Even though Christmas brings friends and family together, many people still experience loneliness, which can impact their health. The American Psychological Association reported that one in four Americans experiences loneliness during the holidays. But loneliness isn’t just a seasonal problem. Previous reports found that 35 percent of Americans over the age of 45 feel lonely all-year long.
The elderly are particularly vulnerable to feelings of loneliness during the holidays. As one UK study pointed out, at least five percent of seniors spent 2010 Christmas alone. Caroline Abrahams from Age UK said, “For many people, the festive season is filled with joy and happiness, a magical time to spend with their loved ones. Yet for many older people, Christmas is a thoroughly miserable time that reinforces their feelings of loss and loneliness.”
The UK mental health organization described loneliness as, “not feeling part of the world. You might be surrounded by loads of people, but you are still lonely.” There are numerous reasons why people may feel lonely, from personal circumstances to relationship break-ups or even moving to a new area. Being excluded from social activities can also contribute to loneliness, whether it is due to a lack of funding or even mobility problems.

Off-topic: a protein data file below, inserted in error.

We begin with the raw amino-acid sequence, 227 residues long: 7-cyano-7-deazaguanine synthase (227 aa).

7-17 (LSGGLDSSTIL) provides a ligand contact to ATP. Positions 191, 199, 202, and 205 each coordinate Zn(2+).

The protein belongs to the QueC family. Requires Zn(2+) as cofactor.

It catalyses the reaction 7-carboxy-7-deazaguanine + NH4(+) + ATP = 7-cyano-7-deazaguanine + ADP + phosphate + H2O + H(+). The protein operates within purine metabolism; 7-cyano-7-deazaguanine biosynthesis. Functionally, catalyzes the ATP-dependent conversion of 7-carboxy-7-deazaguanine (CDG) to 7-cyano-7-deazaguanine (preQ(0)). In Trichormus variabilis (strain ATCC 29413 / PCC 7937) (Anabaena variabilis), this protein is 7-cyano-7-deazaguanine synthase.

In older adults, loneliness can increase due to children leaving the house and starting their own families, making visits less and less frequent.
Loneliness has detrimental effects on mental health, including raising the risk of depression and anxiety. One study found that those who experience minimal face-to-face time with others double their risk of depression.
Loneliness is also associated with cognitive decline issues, such as Alzheimer’s disease, and can harm physical health as well.
These tips can help reduce the effects of loneliness and combat being lonely:
- Make contact with friends and family through phone calls, visitations or even the computer.
- Head out for a walk to feel more connected.
- Start conversations with neighbors.
- Volunteer your time, join a group or get involved in local activities.
- Meet people online.
Marcus Rand, director of Campaign to End Loneliness, said, “We can play a role in supporting local older people to avoid loneliness – for example, by visiting them, calling them or offering help with transport to get out and about. You could offer support with using the Internet to help stay connected with friends and family, or let them know about social activities going on in their local area.”